Well, then. I figger I oughta be in luck. Inspiration is within spittin' distance here in rural Ohio.
So, you're saying cows help provide...umm...fertile ground for writing, so to speak? Hrm.You'd think I'd be all set. I got cow stories. Like the ghost cow that old Mrs. Willson was convinced haunted the heifer barn. Or how I used to help my brother toss hay and grain to cooped-up heifers when it was twenty-some below zero and they had to stay indoors. His first job was working at that barn, and on cold days, it was a lot of work, so I tagged along to assist. The barn was very old, with all sorts of interesting abandoned bits and pieces and overlapping repairs, and everything was so dimly lit and hushed I'd find myself whispering as if I was in a church...at least until one of the giant rats that liked to break into the grain put in an appearance.Or there was the heifer that got killed by lightning in a clearing in the woods one summer when I was about twelve.Nope, I got nothin'.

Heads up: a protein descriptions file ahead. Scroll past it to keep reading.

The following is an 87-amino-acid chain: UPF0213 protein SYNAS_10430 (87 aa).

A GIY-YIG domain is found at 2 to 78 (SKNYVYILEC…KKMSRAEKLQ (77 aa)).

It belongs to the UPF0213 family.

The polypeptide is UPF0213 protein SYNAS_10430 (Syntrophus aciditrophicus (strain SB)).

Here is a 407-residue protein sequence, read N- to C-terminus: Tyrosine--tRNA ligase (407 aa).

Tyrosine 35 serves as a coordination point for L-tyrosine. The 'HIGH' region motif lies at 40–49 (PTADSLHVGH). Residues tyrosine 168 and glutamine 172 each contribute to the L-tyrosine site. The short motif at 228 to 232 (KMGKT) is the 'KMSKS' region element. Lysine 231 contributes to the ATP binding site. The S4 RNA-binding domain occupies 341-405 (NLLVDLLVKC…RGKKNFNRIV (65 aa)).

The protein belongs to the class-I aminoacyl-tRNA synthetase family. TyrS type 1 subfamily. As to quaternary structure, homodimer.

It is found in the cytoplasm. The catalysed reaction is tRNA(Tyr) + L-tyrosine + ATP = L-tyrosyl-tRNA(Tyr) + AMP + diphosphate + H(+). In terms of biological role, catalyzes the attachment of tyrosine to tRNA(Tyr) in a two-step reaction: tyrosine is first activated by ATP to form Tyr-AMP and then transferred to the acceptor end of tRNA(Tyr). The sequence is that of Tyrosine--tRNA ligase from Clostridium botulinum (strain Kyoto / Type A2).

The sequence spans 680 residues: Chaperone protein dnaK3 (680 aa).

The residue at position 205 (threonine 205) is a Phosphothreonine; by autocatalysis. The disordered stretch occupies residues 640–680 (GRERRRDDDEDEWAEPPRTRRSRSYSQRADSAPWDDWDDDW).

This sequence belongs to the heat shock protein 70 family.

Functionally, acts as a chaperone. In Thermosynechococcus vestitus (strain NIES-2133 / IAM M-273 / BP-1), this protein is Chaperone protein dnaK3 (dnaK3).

A cow, much like inspiration, always has a way of coming and going at its own pace.That's the only cow related quip I can think of. :u)
I came across an "advice column" this past year -- it's so much more than that -- with one entry that takes firmly in hand the need to cut loose and write. The columnist does not mince words (and uses some "strong language" FYI, in case you are offended by such), but I found her approach both refreshing and true. Here's the link: http://tinyurl.com/28jvqgx
Hemingway said something about for every one page of good writing he had to throw out 99 pages of sh*@.
Writer's Block and I have forged a close bond of lifelong, personal friendship this year....hm. Maybe I should take a vaca vaca (that's vah-cah vay-cay...COW PUN!) to some more heifer-centric clime.
Post a Comment